# Skew-Hermitian

An ${\displaystyle n}$ by ${\displaystyle n}$ complex or real matrix ${\displaystyle A=(a_{i,j})_{1\leq i,j\leq n}}$ is said to be anti-Hermitian, skew-Hermitian, or said to represent a skew-adjoint operator, or to be a skew-adjoint matrix, on the complex or real ${\displaystyle n}$ dimensional space ${\displaystyle K^{n}}$, if its adjoint is the negative of itself: :${\displaystyle A^{*}=-A}$.
Note that the adjoint of an operator depends on the scalar product considered on the ${\displaystyle n}$ dimensional complex or real space ${\displaystyle K^{n}}$. If ${\displaystyle (\cdot |\cdot )}$ denotes the scalar product on ${\displaystyle K^{n}}$, then saying ${\displaystyle A}$ is skew-adjoint means that for all ${\displaystyle u,v\in K^{n}}$ one has ${\displaystyle (Au|v)=-(u|Av)\,.}$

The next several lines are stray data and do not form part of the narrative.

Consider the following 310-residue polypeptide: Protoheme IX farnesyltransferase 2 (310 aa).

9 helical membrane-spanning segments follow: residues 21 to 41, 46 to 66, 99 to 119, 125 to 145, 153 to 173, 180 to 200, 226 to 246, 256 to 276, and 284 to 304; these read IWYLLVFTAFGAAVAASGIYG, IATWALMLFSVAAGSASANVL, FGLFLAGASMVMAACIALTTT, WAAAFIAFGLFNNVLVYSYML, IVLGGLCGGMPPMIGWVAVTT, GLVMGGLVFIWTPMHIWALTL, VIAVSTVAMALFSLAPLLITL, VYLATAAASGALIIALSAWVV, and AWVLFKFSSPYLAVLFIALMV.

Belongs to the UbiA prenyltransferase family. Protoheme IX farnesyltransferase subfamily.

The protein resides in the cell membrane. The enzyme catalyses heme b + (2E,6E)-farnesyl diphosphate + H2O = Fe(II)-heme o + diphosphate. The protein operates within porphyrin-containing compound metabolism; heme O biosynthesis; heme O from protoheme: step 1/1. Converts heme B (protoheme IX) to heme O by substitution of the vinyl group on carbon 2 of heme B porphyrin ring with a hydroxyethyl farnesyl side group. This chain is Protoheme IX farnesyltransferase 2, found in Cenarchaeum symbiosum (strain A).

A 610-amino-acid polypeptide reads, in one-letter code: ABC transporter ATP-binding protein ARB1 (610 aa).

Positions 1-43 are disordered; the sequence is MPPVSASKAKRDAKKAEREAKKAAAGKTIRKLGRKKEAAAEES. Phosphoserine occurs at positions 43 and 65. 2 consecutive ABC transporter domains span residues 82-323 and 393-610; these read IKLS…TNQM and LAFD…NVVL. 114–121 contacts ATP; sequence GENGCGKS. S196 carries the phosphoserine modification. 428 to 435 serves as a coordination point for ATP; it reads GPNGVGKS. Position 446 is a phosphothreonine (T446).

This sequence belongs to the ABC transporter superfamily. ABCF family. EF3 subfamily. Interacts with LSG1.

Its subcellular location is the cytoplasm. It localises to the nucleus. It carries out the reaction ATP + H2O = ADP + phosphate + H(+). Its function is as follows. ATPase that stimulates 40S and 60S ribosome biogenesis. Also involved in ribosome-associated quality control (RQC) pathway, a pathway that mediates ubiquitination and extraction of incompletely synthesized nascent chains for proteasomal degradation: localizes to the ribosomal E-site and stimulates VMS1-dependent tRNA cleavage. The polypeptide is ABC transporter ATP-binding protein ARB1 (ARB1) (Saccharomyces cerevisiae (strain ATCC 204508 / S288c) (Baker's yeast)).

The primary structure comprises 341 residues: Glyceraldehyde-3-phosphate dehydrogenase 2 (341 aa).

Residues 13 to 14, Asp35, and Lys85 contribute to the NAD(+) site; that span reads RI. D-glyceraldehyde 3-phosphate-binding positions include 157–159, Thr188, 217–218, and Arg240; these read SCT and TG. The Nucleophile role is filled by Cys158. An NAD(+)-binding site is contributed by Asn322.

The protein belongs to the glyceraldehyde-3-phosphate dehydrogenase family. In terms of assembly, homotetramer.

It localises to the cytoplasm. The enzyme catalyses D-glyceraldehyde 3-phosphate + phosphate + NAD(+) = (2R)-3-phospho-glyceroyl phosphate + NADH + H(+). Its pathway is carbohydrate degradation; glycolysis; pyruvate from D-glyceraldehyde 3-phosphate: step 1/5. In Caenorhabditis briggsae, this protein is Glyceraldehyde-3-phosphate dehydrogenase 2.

In the particular case of the canonical scalar products on ${\displaystyle K^{n}}$, the matrix of a skew-adjoint operator satisfies ${\displaystyle a_{ij}=-{\overline {a}}_{ji}}$ for all ${\displaystyle 1\leq i,j\leq n}$.